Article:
United States District Court, E.D. California
May 1, 2014
DEWAYNE THOMPSON, Plaintiff,
M. P. HERNANDEZ, et al., Defendants.
FINDINGS AND RECOMMENDATIONS REGARDING DISMISSAL OF ACTION WITHOUT PREJUDICE (ECF No. 7)
BARBARA A. McAULIFFE, Magistrate Judge.
I. Screening Requirement and Standard
Plaintiff DeWayne Thompson ("Plaintiff") is a state prisoner proceeding pro se and in forma pauperis in this civil rights action pursuant to 42 U.S.C. § 1983. Plaintiff initiated this action on April 30, 2013. Plaintiff's first amended complaint, filed on March 19, 2014, is currently before the Court for screening.
The Court is required to screen complaints brought by prisoners seeking relief against a governmental entity and/or against an officer or employee of a governmental entity. 28 U.S.C. § 1915A(a). Plaintiff's complaint, or any portion thereof, is subject to dismissal if it is frivolous or malicious, if it fails to state a claim upon which relief may be granted, or if it seeks monetary relief from a defendant who is immune from such relief. 28 U.S.C. § 1915A(b)(1), (2); 28 U.S.C. § 1915(e)(2)(B)(ii).
A complaint must contain "a short and plain statement of the claim showing that the pleader is entitled to relief...." Fed.R.Civ.P. 8(a)(2). Detailed factual allegations are not required, but "[t]hreadbare recitals of the elements of a cause of action, supported by mere conclusory statements, do not suffice." Ashcroft v. Iqbal , 556 U.S. 662, 678, 129 S.Ct. 1937, 1949 (2009) (citing Bell Atlantic Corp. v. Twombly , 550 U.S. 544, 555, 127 S.Ct. 1955, 1964-65 (2007)). While a plaintiff's allegations are taken as true, courts "are not required to indulge unwarranted inferences." Doe I v. Wal-Mart Stores, Inc. , 572 F.3d 677, 681 (9th Cir. 2009) (internal quotation marks and citation omitted).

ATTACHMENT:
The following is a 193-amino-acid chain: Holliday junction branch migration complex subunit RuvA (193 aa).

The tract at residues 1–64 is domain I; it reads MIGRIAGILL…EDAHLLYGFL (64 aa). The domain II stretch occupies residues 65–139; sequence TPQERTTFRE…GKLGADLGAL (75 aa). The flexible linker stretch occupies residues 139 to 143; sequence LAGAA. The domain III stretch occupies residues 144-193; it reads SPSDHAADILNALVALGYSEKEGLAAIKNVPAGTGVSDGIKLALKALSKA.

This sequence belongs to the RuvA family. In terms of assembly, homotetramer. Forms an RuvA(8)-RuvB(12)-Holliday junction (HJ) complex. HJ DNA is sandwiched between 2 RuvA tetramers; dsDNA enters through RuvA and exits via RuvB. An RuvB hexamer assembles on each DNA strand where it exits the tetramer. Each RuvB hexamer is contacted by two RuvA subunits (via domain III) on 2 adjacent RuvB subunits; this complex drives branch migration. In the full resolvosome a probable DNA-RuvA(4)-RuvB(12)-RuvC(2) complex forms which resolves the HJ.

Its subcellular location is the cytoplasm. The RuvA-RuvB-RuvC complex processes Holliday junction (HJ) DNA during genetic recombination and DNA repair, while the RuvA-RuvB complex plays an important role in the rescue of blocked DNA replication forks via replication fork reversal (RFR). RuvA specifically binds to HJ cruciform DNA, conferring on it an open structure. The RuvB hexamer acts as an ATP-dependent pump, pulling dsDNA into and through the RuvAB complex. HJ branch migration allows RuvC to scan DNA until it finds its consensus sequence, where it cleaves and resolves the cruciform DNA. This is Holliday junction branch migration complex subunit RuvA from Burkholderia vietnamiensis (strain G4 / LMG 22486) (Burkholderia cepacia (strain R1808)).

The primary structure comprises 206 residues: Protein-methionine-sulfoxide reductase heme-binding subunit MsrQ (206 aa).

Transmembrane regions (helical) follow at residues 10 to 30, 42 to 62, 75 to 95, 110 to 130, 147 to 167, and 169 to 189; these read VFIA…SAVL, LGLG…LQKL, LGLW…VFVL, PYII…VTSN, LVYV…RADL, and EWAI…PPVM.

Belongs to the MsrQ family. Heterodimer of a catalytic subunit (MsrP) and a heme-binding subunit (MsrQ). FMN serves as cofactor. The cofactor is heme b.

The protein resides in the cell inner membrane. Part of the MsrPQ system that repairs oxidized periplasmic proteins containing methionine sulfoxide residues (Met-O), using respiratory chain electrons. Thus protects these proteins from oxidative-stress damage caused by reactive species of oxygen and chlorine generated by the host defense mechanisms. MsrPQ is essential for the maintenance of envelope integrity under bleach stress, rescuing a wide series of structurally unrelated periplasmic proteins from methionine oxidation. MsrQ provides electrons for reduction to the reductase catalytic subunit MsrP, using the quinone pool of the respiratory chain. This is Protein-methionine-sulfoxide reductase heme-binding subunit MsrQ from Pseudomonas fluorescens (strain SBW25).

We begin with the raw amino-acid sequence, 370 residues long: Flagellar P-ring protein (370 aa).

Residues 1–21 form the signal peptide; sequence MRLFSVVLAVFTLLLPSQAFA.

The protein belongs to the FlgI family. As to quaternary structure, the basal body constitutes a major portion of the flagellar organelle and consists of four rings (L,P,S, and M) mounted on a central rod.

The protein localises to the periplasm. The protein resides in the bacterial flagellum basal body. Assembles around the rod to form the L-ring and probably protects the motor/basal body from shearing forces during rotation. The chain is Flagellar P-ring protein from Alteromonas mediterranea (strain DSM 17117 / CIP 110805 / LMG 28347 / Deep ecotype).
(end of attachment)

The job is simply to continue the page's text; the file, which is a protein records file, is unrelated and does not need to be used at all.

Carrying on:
Prisoners proceeding pro se in civil rights actions are entitled to have their pleadings liberally construed and to have any doubt resolved in their favor. Hebbe v. Pliler , 627 F.3d 338, 342 (9th Cir. 2010) (citations omitted). To survive screening, Plaintiff's claims must be facially plausible, which requires sufficient factual detail to allow the Court to reasonably infer that each named defendant is liable for the misconduct alleged, Iqbal , 556 U.S. at 678, 129 S.Ct. at 1949 (quotation marks omitted); Moss v. United States Secret Service , 572 F.3d 962, 969 (9th Cir. 2009). The sheer possibility that a defendant acted unlawfully is not sufficient, and mere consistency with liability falls short of satisfying the plausibility standard. Iqbal , 556 U.S. at 678, 129 S.Ct. at 1949 (quotation marks omitted); Moss , 572 F.3d at 969.
Plaintiff is currently housed at California State Prison, Sacramento. The events alleged in Plaintiff's complaint occurred while he was housed at Corcoran State Prison. Plaintiff names Correctional Officer M. P. Hernandez and Correctional Lieutenant F. Munoz in their individual capacities.
Plaintiff alleges as follows: In serious disciplinary procedures for indecent exposure, Investigative Employee M. P. Hernandez deliberately failed to discover an exculpatory witness-Officer O. Knight's partner. This witness was present when the alleged offense took place. Plaintiff contends that this witness could have attested to Plaintiff's "innocence of [him] urinating when O. Knight unexpectedly appeared at [Plaintiff's] cell front for someone calling her name while she walked the upper tier." (ECF No. 7, p. 4.) Plaintiff claims that M. P. Hernandez ridiculed Plaintiff while escorting him to the hearing, calling him a "weenie whacker" and questioning why he was fighting when he knew he was guilty. (ECF No. 7, p. 5.) Plaintiff claims that M. P. Hernandez failed to provide him with the I.E. report twenty-four hours to hearing.